Context and Culture
May 2nd, 2012
Illustration and Street Art
MISO was born in 1988, Kharkov, Ukraine and lives and works in Melbourne. Her early productions were done whilst she was experimenting with graffiti in the lane ways around Melbourne. She went on to create female figures loosely based on relatives and friends. These are drawn on to paper which is then cut out and pasted on to each side of doorways in lanes and backs of buildings mostly in the city centre. Her explanation for these was a desire to bring private moments into public spaces and art to those who are not normally exposed to it.
These were not done on a commercial basis and were in fact done without permission from anyone including the property owner. So in reality, were illegal.
Many of the creations she did in other cities were removed very quickly because of laws in place to remove graffiti from public spaces as quickly as possible. Some suburbs around Melbourne now have similar laws.
It was however, from this background that she was noticed and she branched out into creating installations for such institutions as the NGV and some councils.
She has also illustrated books and done several one person shows.
MISO travels quite extensively overseas and has 3 to 4 months to build up material and ideas for new work. She has recently been commissioned to illustrate books and an ABC documentary about her drew in over 1,000 enquiries about her art.
MISO stressed the importance of a good commercial web site and blog to advertise yourself.
She also is quite disciplined in her approach to her work. Below are a few points she made.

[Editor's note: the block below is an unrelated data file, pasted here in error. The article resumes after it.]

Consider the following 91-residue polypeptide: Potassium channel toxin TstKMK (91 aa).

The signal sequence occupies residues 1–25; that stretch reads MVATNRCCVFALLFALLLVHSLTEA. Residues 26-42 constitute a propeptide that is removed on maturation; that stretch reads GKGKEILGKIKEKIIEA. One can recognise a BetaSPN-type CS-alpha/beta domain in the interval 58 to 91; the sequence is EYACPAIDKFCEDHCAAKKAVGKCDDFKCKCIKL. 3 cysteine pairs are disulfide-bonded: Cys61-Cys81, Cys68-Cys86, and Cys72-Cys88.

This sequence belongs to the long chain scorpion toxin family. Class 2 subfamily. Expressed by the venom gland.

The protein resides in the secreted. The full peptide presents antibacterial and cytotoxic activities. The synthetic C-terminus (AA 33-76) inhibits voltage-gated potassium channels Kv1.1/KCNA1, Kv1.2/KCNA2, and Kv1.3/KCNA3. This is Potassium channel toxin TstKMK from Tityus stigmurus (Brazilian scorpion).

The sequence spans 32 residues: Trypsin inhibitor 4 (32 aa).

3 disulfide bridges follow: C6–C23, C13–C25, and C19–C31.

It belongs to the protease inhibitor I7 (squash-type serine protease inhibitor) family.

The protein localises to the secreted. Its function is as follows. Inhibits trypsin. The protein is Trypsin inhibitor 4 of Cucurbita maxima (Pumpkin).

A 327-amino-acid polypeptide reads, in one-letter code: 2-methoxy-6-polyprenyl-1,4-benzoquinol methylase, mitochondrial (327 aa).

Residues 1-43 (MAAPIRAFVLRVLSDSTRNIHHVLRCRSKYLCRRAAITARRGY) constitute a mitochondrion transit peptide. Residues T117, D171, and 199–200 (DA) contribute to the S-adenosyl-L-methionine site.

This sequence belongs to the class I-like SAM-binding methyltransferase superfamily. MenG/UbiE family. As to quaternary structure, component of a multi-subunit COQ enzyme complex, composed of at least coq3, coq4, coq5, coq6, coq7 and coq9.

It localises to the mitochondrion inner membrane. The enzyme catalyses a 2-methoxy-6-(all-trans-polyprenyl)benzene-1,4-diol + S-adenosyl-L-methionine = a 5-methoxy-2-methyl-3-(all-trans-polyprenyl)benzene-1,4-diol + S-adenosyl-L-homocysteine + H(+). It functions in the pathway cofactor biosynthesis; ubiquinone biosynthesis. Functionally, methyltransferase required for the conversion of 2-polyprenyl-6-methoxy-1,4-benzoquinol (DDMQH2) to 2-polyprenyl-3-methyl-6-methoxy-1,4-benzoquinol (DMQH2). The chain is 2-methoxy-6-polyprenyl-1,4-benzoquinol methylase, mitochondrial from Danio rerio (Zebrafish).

- Keep regular hours
- Be Diligent
- Be disciplined
- Organise your day and workload
- Keep engaged with the world
- Have work time and personal time
All good points for anyone thinking of being a professional in the art field or any other for that matter.
I liked MISO’s disciplined approach to her career. It is too easy to not put in the not so nice or “sexy” part of being a “professional” or making a career that will pay the bills.
I think that planning and making sure that your career doesn’t take over your entire life is important. So is infrastructure and networking.
Making sure you keep growing and experimenting is very important.
What I could not come to grips with or accept in this presentation is thinking that it is OK to put art, graffiti or anything else on someone else’s property without permission. I feel there is no excuse for breaking the law, just because you feel that a place “needs” your “improvement”. Noble intentions do not excuse illegal behaviour. If someone disagrees with me, I’d like their address so I can come over one night and make my own “improvements” to their house.
I am also not comfortable with having illegal activities as the foundation of a lucrative career. For anyone who is taking the path of trying to obey the law and do everything legally this does not sit well. The comparison to someone either robbing someone or running drugs or whatever and then deciding to establish a legal business but use the gains from their illegal activity to build their legitimate business comes to mind. I am not saying that graffiti is the same level of crime, what I am saying is that it is still illegal and it has been used to establish a career.
What is wrong with asking permission, so that you are not breaking the law and have the time to plan and place your art with care and safely? You never know people might surprise you and say yes.